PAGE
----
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John Jay Humphrey v. Court Clerk For the U.S. Supreme Court

January 30, 2012

JOHN JAY HUMPHREY, PLAINTIFF,
v.
COURT CLERK FOR THE U.S. SUPREME COURT, DEFENDANT.



The opinion of the court was delivered by: Hon. Glenn T. Suddaby, United States District Judge

DECISION and ORDER

Currently before the Court, in this pro se civil rights action filed by John Jay Humphrey ("Plaintiff") against the Clerk of the United States Supreme Court ("Defendant"), is United States Magistrate Judge Andrew T. Baxter's Order and Report-Recommendation recommending that Plaintiff's Complaint be sua sponte dismissed in its entirety with prejudice pursuant to 28 U.S.C. § 1915(e)(2)(B)(i)-(iii). (Dkt. No. 4.) For the reasons set forth below, the Report-Recommendation is accepted and adopted in its entirety; Plaintiff's Complaint is sua sponte dismissed in its entirety with prejudice pursuant to 28 U.S.C. § 1915(e)(2)(B)(i)-(iii); and Plaintiff is directed to show cause, within thirty (30) days of this Decision and Order, why this Court should not issue an Order barring him from filing any future pro se actions in this Court without first obtaining leave of the Court.

I. RELEVANT BACKGROUND

A. Plaintiff's Complaint

On August 9, 2011, Plaintiff filed his Complaint in this action. (Dkt. No. 1.) Generally, construed with the utmost of liberality, Plaintiff's Complaint claims that Defendant violated his right to access the courts and/or due process of law under the First and/or Fourteenth Amendments when, acting outside of his official capacity on or about May 18, 2011, he usurped the Supreme Court Justices' exclusive authority by impermissibly denying Plaintiff's motion "to have the court accept [Plaintiff's] writ [of appeal from the Second Circuit's dismissal of his appeal] the way it was," and returning the motion and writ to Plaintiff. (Id. at ¶ 7, 8.) For a more detailed recitation of Plaintiff's claims and supporting factual allegations, the Court refers the reader to the Complaint in its entirety and to Magistrate Judge Baxter's Report-Recommendation. (Dkt. Nos. 1, 4.)

B. Magistrate Judge Baxter's Report-Recommendation

On August 12, 2011, Magistrate Judge Baxter issued an Order and Report-Recommendation granting Plaintiff's motion to proceed in forma pauperis and recommending that Plaintiff's Complaint be sua sponte dismissedin its entirety with prejudice, pursuant to 28 U.S.C. § 1915(e)(2)(B)(i)-(iii), for the following three reasons: (1) frivolousness or maliciousness, (2) failure to state a claim upon which relief can be granted; and (3) seeking monetary relief against a defendant who is immune from such relief. (Dkt. No. 4.) More specifically, Magistrate Judge Baxter found that, according to Plaintiff's own factual allegations, Defendant is entitled to absolute immunity as a matter of law. (Id.)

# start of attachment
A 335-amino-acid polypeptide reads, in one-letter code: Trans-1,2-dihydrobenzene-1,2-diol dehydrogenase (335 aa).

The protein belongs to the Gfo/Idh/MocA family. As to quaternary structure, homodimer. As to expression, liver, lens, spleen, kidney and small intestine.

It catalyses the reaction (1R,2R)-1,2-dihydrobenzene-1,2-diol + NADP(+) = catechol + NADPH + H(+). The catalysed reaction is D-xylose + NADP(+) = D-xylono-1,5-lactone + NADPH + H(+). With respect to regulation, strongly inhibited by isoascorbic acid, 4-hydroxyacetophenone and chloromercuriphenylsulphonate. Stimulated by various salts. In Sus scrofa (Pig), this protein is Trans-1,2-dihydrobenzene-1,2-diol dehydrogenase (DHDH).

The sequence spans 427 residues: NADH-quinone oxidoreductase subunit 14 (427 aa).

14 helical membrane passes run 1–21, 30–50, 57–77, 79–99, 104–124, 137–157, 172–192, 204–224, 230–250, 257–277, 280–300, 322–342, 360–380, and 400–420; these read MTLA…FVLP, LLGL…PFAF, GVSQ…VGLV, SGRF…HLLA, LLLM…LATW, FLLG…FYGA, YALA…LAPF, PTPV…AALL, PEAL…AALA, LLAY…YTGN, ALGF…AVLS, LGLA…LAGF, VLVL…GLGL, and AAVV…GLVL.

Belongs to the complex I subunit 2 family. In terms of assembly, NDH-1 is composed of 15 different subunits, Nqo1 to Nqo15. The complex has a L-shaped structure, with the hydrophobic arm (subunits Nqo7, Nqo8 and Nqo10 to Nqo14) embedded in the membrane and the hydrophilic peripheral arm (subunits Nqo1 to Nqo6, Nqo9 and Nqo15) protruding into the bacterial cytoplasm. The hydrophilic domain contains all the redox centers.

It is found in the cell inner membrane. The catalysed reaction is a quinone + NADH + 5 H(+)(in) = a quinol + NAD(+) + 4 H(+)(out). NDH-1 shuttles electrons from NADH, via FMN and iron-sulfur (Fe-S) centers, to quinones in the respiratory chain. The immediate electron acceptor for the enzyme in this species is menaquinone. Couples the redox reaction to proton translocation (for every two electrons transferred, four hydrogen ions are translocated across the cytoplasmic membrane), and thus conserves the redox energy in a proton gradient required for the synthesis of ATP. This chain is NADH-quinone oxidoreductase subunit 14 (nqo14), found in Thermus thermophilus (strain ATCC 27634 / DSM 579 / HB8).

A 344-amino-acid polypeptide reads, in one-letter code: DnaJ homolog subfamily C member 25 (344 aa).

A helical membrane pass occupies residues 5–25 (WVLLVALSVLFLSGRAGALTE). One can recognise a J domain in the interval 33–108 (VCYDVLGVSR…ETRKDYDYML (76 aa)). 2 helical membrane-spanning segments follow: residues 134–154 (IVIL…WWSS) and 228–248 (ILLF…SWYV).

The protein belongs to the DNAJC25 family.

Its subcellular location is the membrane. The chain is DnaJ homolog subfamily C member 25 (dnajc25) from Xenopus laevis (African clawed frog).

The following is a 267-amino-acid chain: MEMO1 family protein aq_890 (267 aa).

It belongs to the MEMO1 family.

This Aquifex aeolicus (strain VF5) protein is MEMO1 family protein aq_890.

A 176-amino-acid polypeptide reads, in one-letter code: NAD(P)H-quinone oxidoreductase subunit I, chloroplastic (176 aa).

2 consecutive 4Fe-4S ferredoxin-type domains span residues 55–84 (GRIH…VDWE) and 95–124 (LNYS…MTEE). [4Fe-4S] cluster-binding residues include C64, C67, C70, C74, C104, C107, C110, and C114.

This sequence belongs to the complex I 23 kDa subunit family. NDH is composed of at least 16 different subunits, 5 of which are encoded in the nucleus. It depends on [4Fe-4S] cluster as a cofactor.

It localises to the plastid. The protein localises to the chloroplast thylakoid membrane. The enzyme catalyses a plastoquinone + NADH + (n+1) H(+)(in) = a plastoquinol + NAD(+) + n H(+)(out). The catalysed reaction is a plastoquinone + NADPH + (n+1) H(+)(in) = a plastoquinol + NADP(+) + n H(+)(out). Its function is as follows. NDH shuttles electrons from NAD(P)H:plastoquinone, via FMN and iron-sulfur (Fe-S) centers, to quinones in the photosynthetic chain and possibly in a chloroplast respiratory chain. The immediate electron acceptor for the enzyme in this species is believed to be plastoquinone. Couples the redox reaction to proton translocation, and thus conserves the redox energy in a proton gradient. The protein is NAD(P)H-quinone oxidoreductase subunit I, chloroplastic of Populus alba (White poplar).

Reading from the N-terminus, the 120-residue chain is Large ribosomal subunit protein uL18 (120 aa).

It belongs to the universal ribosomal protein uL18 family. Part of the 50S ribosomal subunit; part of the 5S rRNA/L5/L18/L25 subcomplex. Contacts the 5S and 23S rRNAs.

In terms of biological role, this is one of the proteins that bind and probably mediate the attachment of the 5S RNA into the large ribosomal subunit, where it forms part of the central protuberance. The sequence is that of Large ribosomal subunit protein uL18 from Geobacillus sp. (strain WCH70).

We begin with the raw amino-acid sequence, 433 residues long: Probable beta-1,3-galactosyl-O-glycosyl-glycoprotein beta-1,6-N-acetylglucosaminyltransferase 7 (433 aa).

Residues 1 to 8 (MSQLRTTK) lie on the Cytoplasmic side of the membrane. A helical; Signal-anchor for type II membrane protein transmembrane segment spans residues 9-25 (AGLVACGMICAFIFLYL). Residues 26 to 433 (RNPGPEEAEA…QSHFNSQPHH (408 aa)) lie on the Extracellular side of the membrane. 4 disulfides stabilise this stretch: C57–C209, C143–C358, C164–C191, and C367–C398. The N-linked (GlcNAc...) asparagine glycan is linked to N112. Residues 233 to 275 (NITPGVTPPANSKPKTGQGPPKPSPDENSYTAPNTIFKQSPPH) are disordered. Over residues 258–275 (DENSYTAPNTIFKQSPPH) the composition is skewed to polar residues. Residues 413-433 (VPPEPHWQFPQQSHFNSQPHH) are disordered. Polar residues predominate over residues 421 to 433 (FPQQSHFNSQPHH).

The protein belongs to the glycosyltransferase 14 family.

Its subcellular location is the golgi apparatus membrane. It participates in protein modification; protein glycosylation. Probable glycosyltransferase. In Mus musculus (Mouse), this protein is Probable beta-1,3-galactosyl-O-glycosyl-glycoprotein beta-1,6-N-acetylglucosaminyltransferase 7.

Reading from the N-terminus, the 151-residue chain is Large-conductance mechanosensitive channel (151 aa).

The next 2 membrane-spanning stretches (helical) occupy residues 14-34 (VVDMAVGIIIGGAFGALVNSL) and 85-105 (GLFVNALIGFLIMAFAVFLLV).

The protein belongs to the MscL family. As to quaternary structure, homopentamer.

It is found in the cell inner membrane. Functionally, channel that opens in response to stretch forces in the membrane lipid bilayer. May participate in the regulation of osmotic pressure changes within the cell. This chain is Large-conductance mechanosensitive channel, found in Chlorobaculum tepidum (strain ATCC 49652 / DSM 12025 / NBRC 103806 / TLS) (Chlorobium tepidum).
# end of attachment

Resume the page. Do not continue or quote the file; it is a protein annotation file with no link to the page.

C. Plaintiff's Failure to File an Objection

The last two pages of Magistrate Judge Baxter's Report-Recommendation specifically advised Plaintiff of the deadline for filing written objections to the Report-Recommendation, and the consequences of failing to do so. (Dkt. No. 4.) Moreover, by the time the Report-Recommendation was issued (on August 11, 2011), Plaintiff had been sent copies of, inter alia, Local Rule of Practice 72.1(c) (which sets forth the procedure and deadline for filing Objections, and the consequences of failing to do so), and page 31 of the District's Pro Se Handbook (which contains similar information). (Dkt. No. 3, at 2.) In addition, at that time, Plaintiff had acquired considerable litigation experience objecting to report-recommendations in pro se civil rights action in federal courts. See, infra, Part III.B. of this Decision and Order.

Nonetheless, Plaintiff elected not to file an Objection to the Report-Recommendation. Instead, on September 2, 2011, Plaintiff filed a documented addressed to the Second Circuit and entitled "Notice of Appeal." (Dkt. No. 5.) Rather than describing the flaws that Plaintiff perceives in the Report-Recommendation, the document merely attaches a copy of the Report-Recommendation. (Dkt. No. 5, Attach. 2.) Because the document contains no specific criticism of Magistrate Judge Baxter's Report-Recommendation, the Court cannot, and does not, even liberally construe it as effectively constituting an Objection to that Report-Recommendation.

The Court notes that Plaintiff's appeal does not deprive the Court of jurisdiction, under the circumstances, given that it is untimely and manifestly defective appeal from a non-appealable order. Nat'l Council of La Raza v. Dep't of Justice, 345 F. Supp.2d 412, 413 (S.D.N.Y.2004), aff'd, 411 F.3d 350 (2d Cir. 2005); cf. Doggett v. Douglas, 95-CV-0013, 1997 WL 642431, at *5 (N.D.N.Y. Oct. 14, 1997) (Pooler, J.) ("The plaintiff improperly attempted to appeal the Order and Report-Recommendation to the Second Circuit Court of Appeals. . . . The appeal was dismissed . . . because there was no final order from which to appeal. ").

II. APPLICABLE LEGAL STANDARDS

A. Standard of Review Governing a Report-Recommendation

When a specific objection is made to a portion of a magistrate judge's report-recommendation, the Court subjects that portion of the report-recommendation to a de novo review. Fed. R. Civ. P. 72(b)(2); 28 U.S.C. § 636(b)(1)(C). To be "specific," the objection must, with particularity, "identify [1] the portions of the proposed findings, recommendations, or report to which it has an objection and [2] the basis for the objection." N.D.N.Y. L.R. 72.1(c).*fn1 When performing such a de novo review, "[t]he judge may . . . receive further evidence. . . ." 28 U.S.C. ยง 636(b)(1). However, a district ...


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